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Blood on the Floor
Morgan Stanley, in its fourth round of job cuts this year, will pink-slip 2,200 employees starting last week. Industry-wide, such cuts appear to be accelerating.
Morgan's reduction represents about four percent of its workforce and includes 950 brokers, 100 analysts, and 70 global stock salespeople and traders.
Morgan's cuts join those of virtually every other Wall Street investment bank. In addition to combating falling M&A and brokerage fees by downsizing, such firms are also coming under increasing heat from regulators for everything from insider trading, to inappropriate IPO stock allocations, to putting up analysts' buy-sell recommendations for sale.
In our view, the industry is still plagued with overcapacity built on the excesses of the late Nineties. In other words, we see even more substantial cuts in the future, in addition to fundamental -- and less predictable -- changes in the way such institutions do business.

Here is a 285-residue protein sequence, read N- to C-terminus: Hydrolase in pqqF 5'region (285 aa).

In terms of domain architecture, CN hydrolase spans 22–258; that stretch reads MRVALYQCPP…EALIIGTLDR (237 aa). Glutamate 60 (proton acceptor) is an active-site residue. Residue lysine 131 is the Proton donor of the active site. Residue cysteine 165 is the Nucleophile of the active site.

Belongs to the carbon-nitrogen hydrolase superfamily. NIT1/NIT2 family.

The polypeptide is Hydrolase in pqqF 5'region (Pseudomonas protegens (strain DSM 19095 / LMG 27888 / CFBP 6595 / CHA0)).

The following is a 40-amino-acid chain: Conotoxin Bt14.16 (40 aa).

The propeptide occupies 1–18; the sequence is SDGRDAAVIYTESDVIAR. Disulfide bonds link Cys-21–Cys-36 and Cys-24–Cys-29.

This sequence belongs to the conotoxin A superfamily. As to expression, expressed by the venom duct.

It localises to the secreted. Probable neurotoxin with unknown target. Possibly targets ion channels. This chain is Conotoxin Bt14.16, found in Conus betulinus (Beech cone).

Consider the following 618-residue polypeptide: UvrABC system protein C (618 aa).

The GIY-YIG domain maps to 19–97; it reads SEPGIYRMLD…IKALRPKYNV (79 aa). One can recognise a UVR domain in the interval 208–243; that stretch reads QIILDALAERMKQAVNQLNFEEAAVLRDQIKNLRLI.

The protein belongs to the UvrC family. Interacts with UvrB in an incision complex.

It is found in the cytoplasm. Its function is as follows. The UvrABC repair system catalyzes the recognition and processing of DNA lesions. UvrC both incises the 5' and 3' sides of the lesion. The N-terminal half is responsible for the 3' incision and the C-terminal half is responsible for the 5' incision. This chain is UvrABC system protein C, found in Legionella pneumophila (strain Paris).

While such changes are clearly needed to restore investors' trust that the recommendations they're getting aren't based on some analyst's desire to place his children in an exclusive nursery school, we are also concerned that the famously dead-hand of regulation may mean less efficient markets and higher transactions costs for us all.
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